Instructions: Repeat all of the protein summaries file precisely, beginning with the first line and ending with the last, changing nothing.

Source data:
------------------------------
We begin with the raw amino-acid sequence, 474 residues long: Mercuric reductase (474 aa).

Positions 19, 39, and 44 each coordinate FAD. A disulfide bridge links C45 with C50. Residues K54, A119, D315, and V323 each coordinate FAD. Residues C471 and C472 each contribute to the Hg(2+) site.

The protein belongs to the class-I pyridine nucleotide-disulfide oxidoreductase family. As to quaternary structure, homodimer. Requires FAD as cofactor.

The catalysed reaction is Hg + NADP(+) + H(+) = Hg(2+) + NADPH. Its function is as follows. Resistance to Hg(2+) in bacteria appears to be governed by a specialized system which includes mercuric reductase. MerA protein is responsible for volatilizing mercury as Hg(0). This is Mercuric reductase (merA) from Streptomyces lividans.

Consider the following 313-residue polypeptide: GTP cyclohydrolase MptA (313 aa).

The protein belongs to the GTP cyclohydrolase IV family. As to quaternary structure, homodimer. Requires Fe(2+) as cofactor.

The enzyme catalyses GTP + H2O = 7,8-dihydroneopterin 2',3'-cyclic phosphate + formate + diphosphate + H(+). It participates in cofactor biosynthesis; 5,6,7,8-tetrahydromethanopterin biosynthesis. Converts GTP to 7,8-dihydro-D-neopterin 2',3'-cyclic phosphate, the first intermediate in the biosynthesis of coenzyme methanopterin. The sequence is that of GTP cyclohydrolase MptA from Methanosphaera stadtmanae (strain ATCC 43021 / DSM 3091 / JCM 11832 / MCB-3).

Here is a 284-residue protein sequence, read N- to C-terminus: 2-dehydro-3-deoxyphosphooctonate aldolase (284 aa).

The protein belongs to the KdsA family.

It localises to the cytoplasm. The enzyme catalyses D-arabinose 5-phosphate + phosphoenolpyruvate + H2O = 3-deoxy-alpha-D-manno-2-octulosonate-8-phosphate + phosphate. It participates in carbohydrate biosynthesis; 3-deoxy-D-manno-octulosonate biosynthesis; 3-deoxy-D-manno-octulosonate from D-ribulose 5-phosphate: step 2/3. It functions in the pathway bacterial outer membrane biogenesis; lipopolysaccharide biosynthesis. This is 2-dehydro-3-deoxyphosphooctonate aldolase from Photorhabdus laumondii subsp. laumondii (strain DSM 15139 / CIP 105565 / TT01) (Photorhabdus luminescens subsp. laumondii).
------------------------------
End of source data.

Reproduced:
We begin with the raw amino-acid sequence, 474 residues long: Mercuric reductase (474 aa).

Positions 19, 39, and 44 each coordinate FAD. A disulfide bridge links C45 with C50. Residues K54, A119, D315, and V323 each coordinate FAD. Residues C471 and C472 each contribute to the Hg(2+) site.

The protein belongs to the class-I pyridine nucleotide-disulfide oxidoreductase family. As to quaternary structure, homodimer. Requires FAD as cofactor.

The catalysed reaction is Hg + NADP(+) + H(+) = Hg(2+) + NADPH. Its function is as follows. Resistance to Hg(2+) in bacteria appears to be governed by a specialized system which includes mercuric reductase. MerA protein is responsible for volatilizing mercury as Hg(0). This is Mercuric reductase (merA) from Streptomyces lividans.

Consider the following 313-residue polypeptide: GTP cyclohydrolase MptA (313 aa).

The protein belongs to the GTP cyclohydrolase IV family. As to quaternary structure, homodimer. Requires Fe(2+) as cofactor.

The enzyme catalyses GTP + H2O = 7,8-dihydroneopterin 2',3'-cyclic phosphate + formate + diphosphate + H(+). It participates in cofactor biosynthesis; 5,6,7,8-tetrahydromethanopterin biosynthesis. Converts GTP to 7,8-dihydro-D-neopterin 2',3'-cyclic phosphate, the first intermediate in the biosynthesis of coenzyme methanopterin. The sequence is that of GTP cyclohydrolase MptA from Methanosphaera stadtmanae (strain ATCC 43021 / DSM 3091 / JCM 11832 / MCB-3).

Here is a 284-residue protein sequence, read N- to C-terminus: 2-dehydro-3-deoxyphosphooctonate aldolase (284 aa).

The protein belongs to the KdsA family.

It localises to the cytoplasm. The enzyme catalyses D-arabinose 5-phosphate + phosphoenolpyruvate + H2O = 3-deoxy-alpha-D-manno-2-octulosonate-8-phosphate + phosphate. It participates in carbohydrate biosynthesis; 3-deoxy-D-manno-octulosonate biosynthesis; 3-deoxy-D-manno-octulosonate from D-ribulose 5-phosphate: step 2/3. It functions in the pathway bacterial outer membrane biogenesis; lipopolysaccharide biosynthesis. This is 2-dehydro-3-deoxyphosphooctonate aldolase from Photorhabdus laumondii subsp. laumondii (strain DSM 15139 / CIP 105565 / TT01) (Photorhabdus luminescens subsp. laumondii).